posted by: Bradley on July 29, 2014 6:36am
FacChec, where is it written that the car tax is earmarked for road repairs? Should the property taxes collected for businesses be used solely to support businesses?
In FAC the person who introduced traffic calming in this article Doug Hausladen voted against the original proposal:
“Downtown Aldermen Doug Hausladen also spoke against the bill. “I think we’ve created an unnecessary additional process,” he said. The Board of Aldermen already has the City Services and Environmental Policy Committee, which could do the work of the new City Resources Allocation Committee, Hausladen and Elicker were the only “nays” in a 22-2 vote of approval”.
If you agree to traveling on bumpy streets, then traffic calming just adds another bump, and they appear to be situated discriminately avoiding poorer neighborhoods.
@Edward Whalley: You do not have to read the ordinance, out of context to me.
It only stands to reason that the city would follow the U.S. government who cannot tax autos, but does place a user tax on cars through the gasoline tax to fund the transportation department in order to maintain the highway system.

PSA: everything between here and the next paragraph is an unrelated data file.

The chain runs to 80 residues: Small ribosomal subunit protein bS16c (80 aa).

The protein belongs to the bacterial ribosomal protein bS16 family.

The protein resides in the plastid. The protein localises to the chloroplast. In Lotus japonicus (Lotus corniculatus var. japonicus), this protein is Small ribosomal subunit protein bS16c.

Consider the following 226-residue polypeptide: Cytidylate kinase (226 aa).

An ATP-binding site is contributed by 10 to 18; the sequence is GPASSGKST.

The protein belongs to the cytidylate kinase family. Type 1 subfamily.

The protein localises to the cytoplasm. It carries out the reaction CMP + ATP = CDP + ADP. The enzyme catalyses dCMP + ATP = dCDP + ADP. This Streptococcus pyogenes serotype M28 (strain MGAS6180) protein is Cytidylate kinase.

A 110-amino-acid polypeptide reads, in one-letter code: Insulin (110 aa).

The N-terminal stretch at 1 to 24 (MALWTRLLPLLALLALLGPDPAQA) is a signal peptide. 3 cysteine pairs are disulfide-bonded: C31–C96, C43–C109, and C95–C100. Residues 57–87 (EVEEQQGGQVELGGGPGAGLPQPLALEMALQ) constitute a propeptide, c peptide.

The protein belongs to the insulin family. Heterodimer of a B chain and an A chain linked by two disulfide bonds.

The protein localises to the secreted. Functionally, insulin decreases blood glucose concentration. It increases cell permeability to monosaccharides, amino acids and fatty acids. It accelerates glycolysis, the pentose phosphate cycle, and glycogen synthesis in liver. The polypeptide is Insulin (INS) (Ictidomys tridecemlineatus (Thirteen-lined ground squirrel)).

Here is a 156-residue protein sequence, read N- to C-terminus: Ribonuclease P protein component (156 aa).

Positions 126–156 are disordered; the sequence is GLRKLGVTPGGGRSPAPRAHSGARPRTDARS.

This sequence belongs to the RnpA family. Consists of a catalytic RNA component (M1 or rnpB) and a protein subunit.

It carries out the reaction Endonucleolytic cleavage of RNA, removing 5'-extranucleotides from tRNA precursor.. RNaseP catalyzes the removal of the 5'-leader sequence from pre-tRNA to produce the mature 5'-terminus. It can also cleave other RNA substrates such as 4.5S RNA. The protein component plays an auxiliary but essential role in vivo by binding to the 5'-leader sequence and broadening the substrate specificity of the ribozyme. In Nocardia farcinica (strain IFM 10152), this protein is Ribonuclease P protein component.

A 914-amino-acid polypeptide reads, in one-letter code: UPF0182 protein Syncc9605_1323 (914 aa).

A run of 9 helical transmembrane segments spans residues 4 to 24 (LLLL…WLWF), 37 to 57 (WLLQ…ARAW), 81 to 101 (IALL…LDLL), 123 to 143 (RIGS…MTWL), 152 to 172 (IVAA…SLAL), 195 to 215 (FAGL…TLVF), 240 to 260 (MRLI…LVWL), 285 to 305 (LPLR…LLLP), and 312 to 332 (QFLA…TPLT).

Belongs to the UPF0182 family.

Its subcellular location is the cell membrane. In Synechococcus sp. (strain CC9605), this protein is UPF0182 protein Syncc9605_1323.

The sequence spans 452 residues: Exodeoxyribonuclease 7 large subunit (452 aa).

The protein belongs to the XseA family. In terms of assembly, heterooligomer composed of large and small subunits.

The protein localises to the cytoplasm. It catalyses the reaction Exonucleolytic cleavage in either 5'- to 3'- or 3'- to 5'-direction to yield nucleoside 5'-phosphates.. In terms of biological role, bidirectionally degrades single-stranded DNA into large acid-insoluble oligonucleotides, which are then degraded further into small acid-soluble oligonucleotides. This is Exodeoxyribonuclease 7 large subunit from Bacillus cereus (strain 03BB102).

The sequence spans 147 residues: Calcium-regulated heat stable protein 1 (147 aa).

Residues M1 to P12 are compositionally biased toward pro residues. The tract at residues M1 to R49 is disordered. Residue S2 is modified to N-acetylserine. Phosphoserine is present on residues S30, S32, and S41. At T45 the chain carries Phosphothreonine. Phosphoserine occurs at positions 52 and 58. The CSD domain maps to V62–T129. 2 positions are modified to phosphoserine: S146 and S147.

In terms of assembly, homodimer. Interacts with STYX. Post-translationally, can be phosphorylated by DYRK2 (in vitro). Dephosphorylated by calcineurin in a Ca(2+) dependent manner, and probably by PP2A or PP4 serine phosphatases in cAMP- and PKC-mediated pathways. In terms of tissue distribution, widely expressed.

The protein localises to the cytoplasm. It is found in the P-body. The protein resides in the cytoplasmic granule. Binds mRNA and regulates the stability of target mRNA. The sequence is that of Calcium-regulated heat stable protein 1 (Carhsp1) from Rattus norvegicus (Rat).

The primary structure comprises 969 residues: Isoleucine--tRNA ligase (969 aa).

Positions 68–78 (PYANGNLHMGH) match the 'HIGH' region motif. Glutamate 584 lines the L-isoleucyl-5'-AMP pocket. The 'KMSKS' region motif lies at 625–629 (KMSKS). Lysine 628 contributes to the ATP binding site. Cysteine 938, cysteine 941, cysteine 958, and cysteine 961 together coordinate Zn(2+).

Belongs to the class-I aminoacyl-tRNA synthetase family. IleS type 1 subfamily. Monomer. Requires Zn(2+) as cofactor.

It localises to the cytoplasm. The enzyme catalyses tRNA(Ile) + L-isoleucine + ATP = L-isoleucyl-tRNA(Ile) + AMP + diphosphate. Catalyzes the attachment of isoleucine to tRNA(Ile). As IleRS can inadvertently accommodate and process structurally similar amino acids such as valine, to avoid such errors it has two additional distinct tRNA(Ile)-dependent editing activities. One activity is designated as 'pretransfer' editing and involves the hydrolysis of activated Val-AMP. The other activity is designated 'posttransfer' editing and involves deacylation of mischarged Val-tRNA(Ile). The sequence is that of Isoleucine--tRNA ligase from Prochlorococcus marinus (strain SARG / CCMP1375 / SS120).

Likewise, the state of CT. does not tax autos but does place a user tax on gasoline and another tax on bond fund, which you pay, to fund state roads and provide grants to cities to repair their streets.
The cities cannot tax gasoline, but does tax autos, and therefore, is the logical source to raise monies to maintain city roads. As I already stated in problem 3 (above):
The city’s FY 2014/15 general fund budget is $508M; the city bond fund is $44.3M, of this only $1.7M which is contributed by the state of CT. is being used for street paving. The city collects in excess of $6M in auto taxes and not one dime is allocated towards street repair. This action is deceitful and disgraceful.
With that I will say goodnight.
posted by: 32knot on July 29, 2014 1:15pm
Taking care of the infrastructure is one of the most BASIC DUTIES of city gov. The city is only paving NINE streets!!! I think we need to re-adjust the priorities in New Haven and stop worrying about stuff that is not a BASIC DUTY and the things the city should be doing first, do first!! NINE streets, you got to be kidding, there are nine streets in my ward alone that are car eaters and need to be fixed.
posted by: FacChec on July 29, 2014 4:09pm
Please note corrections to two previous comments following, in parenthesis, concerning city auto taxes collected.
The city collects in excess of $6M ($15.2M in auto & auto supplemental taxes) and not one dime is allocated towards street repair. This action is deceitful and disgraceful.